Below is an overview of the issues discussed at the WPF sponsored seminar, Advocacy in Conflict, held February 28 – March 1, 2013. The topic and speakers were determined by the winners of the 2012-2013 student seminar competition. You can learn more about the seminar here, and a pdf version of this summary is available here: Advocacy in Conflict_seminar note.

OVERVIEW

International (principally American) campaigns that advocate policies and actions in conflicts around the world have gained profile and impact in the last decade, most notably through new models that value mass mobilization of the American public, celebrity involvement, and marketing campaigns. The “advocacy in conflict” seminar addressed a discernible divergence between the goals, methods and impacts of these campaigns, and the requirements for resolving the political conflicts in the countries concerned and empowering the affected people. The recent case that has drawn most controversy is the KONY2012 video by the group Invisible Children, which sparked deep disquiet among Ugandans and specialists in the region. The KONY2012 case crystallized the deepening concern among humanitarians, human rights organizations and conflict resolution specialists over a series of campaigns in Africa and elsewhere.

Rather than “speaking truth to power” such campaigns too often speak half-truths on behalf of power.

The seminar sought to extend the discussion of contemporary activism. It brought together analysis of the African cases most often under the spotlight—especially Uganda and the Democratic Republic of Congo (DRC), but also with discussions of Sudan and South Sudan—with cases less often analyzed, namely Burma/Myanmar and Gaza. The seminar also aimed to explore how campaigns for international responses interlocked with structures of power and narratives of change.

A theme that recurred throughout the seminar was the distinction between two kinds of activism: one, principled solidarity with the people affected, pursuing solutions that they themselves define; and two, advocacy for a U.S. (or other western nation) policy response, that frequently defines success in terms of adopting a policy, rather than resolving the situation in the country concerned.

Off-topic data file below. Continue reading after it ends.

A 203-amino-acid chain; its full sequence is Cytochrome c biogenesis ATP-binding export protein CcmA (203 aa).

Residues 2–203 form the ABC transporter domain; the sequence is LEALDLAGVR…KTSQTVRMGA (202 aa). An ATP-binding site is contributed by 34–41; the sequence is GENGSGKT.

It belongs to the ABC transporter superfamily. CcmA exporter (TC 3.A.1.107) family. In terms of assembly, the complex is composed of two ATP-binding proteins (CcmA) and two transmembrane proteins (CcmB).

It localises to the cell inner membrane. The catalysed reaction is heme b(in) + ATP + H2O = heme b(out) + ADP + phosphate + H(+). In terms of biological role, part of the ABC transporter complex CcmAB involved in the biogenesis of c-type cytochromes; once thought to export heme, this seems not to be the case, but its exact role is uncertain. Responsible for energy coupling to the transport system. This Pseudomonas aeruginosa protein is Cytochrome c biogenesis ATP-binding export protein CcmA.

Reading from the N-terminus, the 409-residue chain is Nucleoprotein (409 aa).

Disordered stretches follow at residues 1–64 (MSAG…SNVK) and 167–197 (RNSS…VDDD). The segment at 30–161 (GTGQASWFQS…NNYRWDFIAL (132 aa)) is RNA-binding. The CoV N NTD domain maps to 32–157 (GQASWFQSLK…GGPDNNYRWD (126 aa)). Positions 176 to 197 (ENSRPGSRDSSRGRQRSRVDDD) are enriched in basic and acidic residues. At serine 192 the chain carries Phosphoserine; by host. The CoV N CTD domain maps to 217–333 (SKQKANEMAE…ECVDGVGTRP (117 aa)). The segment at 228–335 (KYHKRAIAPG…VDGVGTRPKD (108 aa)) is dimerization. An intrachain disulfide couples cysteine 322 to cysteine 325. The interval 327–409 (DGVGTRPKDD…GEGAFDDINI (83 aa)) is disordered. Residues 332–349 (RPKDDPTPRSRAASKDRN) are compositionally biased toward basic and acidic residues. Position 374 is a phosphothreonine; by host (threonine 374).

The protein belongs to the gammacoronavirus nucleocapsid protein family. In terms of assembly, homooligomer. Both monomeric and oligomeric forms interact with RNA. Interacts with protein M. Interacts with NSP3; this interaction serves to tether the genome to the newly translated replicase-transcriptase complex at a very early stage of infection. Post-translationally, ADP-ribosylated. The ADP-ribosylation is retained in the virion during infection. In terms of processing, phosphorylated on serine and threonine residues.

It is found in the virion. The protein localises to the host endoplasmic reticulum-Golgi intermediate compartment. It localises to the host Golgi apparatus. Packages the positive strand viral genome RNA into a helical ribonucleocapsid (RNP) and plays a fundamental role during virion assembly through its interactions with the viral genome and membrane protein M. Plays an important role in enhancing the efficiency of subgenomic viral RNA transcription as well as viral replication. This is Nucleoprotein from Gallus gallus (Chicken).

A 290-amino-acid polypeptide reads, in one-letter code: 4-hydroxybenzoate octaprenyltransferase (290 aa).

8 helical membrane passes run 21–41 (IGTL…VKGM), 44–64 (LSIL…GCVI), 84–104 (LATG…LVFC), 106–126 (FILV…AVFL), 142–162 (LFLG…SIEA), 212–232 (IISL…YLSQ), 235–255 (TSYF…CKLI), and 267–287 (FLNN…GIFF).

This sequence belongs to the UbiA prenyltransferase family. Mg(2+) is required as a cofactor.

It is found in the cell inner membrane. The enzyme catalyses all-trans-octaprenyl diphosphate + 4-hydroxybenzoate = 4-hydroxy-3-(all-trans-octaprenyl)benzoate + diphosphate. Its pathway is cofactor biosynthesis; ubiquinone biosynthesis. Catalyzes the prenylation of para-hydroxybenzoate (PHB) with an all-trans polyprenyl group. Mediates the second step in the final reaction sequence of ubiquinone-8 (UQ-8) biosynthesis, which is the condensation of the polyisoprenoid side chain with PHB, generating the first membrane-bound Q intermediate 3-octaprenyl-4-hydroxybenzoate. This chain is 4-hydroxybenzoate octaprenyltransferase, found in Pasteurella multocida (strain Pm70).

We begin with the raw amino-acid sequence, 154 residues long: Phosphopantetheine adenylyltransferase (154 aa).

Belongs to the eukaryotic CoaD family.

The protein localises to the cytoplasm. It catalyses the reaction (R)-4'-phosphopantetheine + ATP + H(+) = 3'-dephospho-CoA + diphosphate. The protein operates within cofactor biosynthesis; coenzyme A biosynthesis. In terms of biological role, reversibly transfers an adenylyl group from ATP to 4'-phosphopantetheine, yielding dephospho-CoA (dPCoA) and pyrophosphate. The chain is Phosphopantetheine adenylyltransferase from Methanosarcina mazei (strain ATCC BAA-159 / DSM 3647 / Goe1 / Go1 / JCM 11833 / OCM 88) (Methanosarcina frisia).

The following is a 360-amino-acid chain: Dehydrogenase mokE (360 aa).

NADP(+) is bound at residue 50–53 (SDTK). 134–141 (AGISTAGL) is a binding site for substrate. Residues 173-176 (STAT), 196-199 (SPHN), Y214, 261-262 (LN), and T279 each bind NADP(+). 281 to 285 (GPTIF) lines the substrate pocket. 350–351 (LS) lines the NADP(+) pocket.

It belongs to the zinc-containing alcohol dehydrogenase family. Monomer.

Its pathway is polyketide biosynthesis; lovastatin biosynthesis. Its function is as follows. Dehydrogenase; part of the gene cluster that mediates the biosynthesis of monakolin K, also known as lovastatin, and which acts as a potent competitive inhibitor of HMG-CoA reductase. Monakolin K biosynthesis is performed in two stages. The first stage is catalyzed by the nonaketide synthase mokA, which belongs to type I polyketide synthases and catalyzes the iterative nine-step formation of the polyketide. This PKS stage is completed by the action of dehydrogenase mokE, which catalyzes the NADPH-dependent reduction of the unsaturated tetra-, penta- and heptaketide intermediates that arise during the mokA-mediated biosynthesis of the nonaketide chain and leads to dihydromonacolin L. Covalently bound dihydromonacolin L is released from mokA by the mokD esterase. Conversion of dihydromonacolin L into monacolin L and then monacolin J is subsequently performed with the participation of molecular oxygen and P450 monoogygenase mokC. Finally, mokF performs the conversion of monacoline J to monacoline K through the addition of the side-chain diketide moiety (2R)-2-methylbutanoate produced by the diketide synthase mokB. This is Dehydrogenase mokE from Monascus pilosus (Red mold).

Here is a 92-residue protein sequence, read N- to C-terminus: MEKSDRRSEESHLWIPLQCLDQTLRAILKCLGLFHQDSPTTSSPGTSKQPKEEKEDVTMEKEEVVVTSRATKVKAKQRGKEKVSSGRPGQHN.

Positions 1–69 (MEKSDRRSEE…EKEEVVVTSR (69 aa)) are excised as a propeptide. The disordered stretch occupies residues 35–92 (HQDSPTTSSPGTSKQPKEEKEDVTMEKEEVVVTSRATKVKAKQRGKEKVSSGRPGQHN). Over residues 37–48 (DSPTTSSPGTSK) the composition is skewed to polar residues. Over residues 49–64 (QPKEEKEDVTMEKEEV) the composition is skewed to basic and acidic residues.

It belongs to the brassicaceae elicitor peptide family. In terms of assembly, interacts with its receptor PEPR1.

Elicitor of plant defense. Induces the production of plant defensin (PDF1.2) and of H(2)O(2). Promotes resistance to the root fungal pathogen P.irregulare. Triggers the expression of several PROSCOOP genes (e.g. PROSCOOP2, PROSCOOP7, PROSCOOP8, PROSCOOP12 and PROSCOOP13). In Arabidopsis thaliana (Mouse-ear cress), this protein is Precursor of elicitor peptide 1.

Among the cases discussed were:

Sudan, with special attention to the conflict and atrocities in the Nuba Mountains in 1990s, and reference to Darfur and the Sudan-South Sudan conflicts;

  • Uganda and the conflict with the Lord’s Resistance Army (LRA);
  • Democratic Republic of the Congo, notably the issue of “conflict minerals”;
  • Burma/Myanmar, analyzing the democracy movement, the suppression of ethnic minorities and abuses associated with those wars and how the campaign focus has shifted since Burma’s rapprochement with the U.S.;
  • The parallel and polarized advocacies associated with conflict and violence in the Gaza Strip.

The participants in the seminar agreed that we face a collective challenge: to reclaim activism as solidarity with conflict-affected populations, who should establish the agenda and goals and lead action. This task is an ethical, intellectual and policy agenda. Among the questions that emerged are the following:

  • The agency, knowledge, and accountability of international versus local actors;
  • Models and precedents: how lessons are learned and adapted across cases;
  • Strategies and goals adopted by advocacy groups as they define the conflict and identify their constituencies and audiences;
  • Distinctions between campaigns concerned with structural or cross-cutting issues, and those focused on particular crises;
  • Constraints on goals, strategies, and target audiences arising from the leadership and financing of these campaigns, and the political orientation of their membership;
  • The professional incentives that arise, for policymakers and scholars, from a well-resourced and publicly valued form of activism in western countries;
  • The strengths and weaknesses of human rights as a framework for demanding political change;
  • The intolerance of criticism and resistance to debate that too often arises from a narrative of human rights and ethical absolutes.

Reclaiming “Activism”